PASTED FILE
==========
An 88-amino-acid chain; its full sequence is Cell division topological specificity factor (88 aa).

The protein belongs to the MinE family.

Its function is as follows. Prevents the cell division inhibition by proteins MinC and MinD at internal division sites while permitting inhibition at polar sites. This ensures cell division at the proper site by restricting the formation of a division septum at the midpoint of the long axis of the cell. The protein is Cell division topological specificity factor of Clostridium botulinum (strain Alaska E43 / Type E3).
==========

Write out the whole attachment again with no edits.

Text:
An 88-amino-acid chain; its full sequence is Cell division topological specificity factor (88 aa).

The protein belongs to the MinE family.

Its function is as follows. Prevents the cell division inhibition by proteins MinC and MinD at internal division sites while permitting inhibition at polar sites. This ensures cell division at the proper site by restricting the formation of a division septum at the midpoint of the long axis of the cell. The protein is Cell division topological specificity factor of Clostridium botulinum (strain Alaska E43 / Type E3).